Clean air zones are considered by local and national governments to be one of the most important ways of improving air quality in the UK’s towns and cities.
A clean air zone is a scheme that aims to reduce the use of the most polluting vehicles within a designated area, usually by charging motorists to enter.
The London Ultra Low Emission Zone (ULEZ), introduced in April 2019, was the first large-scale clean air zone in the country.
London's clean air zone controversially expanded to cover the entire Greater London area on 29 August, with the M25 orbital road forming a rough boundary around the city.
Since the introduction of London’s clean air zone, an increasing number of towns and cities across England and Scotland have gained their own schemes, there are several additional locations under discussion.
What are clean air zones and how do they work?
The basic premise of a clean air zone, often called a CAZ, is similar to that of congestion zones. An area is marked out within a city, usually focused on the city centre. Vehicles travelling within this zone and judged to be excessively polluting face charges, depending on the size of the vehicle.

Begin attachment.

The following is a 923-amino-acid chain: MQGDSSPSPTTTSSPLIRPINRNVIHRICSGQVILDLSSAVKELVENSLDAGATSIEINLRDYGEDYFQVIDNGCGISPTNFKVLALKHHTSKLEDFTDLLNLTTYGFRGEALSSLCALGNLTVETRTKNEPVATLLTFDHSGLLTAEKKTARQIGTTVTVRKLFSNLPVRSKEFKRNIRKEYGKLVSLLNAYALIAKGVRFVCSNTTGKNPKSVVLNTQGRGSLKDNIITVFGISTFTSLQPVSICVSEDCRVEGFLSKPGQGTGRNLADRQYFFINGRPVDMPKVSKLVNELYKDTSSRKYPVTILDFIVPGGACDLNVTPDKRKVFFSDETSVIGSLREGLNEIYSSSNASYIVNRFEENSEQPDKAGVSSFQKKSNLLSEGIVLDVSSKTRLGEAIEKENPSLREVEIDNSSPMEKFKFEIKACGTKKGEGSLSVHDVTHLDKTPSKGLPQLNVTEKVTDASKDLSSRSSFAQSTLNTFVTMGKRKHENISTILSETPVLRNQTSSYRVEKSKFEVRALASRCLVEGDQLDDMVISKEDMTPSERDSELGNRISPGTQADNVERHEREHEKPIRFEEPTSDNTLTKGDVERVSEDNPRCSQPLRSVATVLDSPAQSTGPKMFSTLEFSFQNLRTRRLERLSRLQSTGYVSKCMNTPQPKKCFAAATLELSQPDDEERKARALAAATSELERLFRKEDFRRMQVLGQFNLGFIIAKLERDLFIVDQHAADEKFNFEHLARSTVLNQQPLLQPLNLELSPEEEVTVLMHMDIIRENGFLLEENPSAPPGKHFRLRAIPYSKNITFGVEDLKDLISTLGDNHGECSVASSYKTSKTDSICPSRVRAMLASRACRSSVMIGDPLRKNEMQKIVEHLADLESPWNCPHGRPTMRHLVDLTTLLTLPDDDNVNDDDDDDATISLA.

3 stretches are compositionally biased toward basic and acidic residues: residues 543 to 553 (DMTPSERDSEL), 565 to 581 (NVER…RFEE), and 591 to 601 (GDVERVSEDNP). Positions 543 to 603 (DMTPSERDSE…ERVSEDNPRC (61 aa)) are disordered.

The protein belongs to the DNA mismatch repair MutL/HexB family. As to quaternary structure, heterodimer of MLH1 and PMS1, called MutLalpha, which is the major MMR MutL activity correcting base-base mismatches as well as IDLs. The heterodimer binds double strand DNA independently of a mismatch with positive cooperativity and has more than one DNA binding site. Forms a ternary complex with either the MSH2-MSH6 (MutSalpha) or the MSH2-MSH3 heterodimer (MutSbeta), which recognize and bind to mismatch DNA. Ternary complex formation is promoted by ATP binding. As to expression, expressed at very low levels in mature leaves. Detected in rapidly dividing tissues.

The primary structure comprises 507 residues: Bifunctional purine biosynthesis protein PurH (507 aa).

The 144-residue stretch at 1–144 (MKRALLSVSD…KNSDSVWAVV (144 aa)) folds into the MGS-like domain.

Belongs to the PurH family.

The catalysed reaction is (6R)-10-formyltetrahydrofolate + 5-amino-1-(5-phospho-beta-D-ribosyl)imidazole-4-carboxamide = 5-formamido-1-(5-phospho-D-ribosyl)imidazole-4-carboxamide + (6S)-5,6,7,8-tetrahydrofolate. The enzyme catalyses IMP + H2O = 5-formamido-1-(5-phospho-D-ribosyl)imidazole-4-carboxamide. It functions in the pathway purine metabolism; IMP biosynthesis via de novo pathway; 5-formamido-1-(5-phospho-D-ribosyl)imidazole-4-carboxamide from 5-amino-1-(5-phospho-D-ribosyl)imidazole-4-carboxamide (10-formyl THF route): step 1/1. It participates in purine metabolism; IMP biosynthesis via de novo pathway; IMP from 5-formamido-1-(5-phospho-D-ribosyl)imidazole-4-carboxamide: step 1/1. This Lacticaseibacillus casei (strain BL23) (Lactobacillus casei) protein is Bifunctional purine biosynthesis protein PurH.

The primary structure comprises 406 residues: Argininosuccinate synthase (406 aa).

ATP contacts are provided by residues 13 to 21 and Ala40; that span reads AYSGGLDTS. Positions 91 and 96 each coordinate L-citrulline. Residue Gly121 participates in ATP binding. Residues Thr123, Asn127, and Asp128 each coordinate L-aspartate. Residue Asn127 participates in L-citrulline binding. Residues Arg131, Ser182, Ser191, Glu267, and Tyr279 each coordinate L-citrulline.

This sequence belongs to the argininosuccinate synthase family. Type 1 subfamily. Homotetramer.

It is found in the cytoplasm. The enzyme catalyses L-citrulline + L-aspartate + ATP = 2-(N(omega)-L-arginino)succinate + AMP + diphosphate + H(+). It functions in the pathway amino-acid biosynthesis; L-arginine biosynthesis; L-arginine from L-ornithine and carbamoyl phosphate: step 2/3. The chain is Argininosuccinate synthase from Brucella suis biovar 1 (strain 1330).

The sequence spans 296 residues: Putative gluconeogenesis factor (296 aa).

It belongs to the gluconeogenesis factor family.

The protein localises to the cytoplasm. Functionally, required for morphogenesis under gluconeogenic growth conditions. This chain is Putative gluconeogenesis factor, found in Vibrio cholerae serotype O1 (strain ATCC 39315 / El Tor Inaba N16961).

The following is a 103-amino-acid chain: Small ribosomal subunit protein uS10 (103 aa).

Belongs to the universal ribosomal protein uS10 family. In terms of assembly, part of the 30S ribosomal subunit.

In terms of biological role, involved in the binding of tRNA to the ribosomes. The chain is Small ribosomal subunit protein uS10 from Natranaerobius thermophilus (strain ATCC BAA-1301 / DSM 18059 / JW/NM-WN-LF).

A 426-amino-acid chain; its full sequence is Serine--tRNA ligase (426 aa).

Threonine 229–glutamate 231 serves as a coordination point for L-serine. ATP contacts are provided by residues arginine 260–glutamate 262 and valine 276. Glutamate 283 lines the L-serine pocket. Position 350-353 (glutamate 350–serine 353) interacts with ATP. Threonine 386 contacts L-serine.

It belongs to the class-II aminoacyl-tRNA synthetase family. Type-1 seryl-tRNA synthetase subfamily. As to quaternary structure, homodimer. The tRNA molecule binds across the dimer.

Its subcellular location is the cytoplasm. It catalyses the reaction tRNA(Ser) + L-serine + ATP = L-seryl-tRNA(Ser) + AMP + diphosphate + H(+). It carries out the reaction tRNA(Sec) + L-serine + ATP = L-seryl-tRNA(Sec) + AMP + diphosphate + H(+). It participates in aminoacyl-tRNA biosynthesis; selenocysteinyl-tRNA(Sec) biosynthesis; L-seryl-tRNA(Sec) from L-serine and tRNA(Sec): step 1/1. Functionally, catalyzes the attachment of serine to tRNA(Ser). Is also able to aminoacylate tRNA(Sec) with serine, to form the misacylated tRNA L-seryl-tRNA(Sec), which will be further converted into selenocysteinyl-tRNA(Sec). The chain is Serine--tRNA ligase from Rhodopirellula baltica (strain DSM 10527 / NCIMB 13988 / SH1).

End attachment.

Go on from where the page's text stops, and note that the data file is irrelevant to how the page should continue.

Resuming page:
Larger vehicles like lorries, coaches and buses that don't meet emissions requirements (explained in more detail below) are charged around £100, although this varies between cities. Private hire cars, taxis and regular passenger vehicles that aren't compliant can expect to pay less but still incur a charge of around £10 a day.
Like London’s ULEZ, the CAZs will be distinguished by signs to make motorists aware that they're entering the zone. They will also be ringfenced by numberplate-recognition cameras. These make a note of every vehicle that passes through the zone and checks them against a database to determine the charge.
The CAZs will, mostly, be in effect 24 hours a day, seven days a week. No reprieve is granted for bank holidays.
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How to pay ULEZ or other clean air zone charges
If you have driven into a clean air zone – or if you plan to in the future – you’ll need to pay online, although most schemes allow you to pay over the phone. You’ll typically need the registration of the vehicle that has entered the zone, your name, address and email address and a method of payment. The process should only take a few minutes, but some authorities have better payment platforms than others.
Some clean air zones, including Bath, Birmingham, Bradford, Bristol, Portsmouth, Sheffield, and Tyneside, are paid through the government’s own website at gov.uk/clean-air-zones.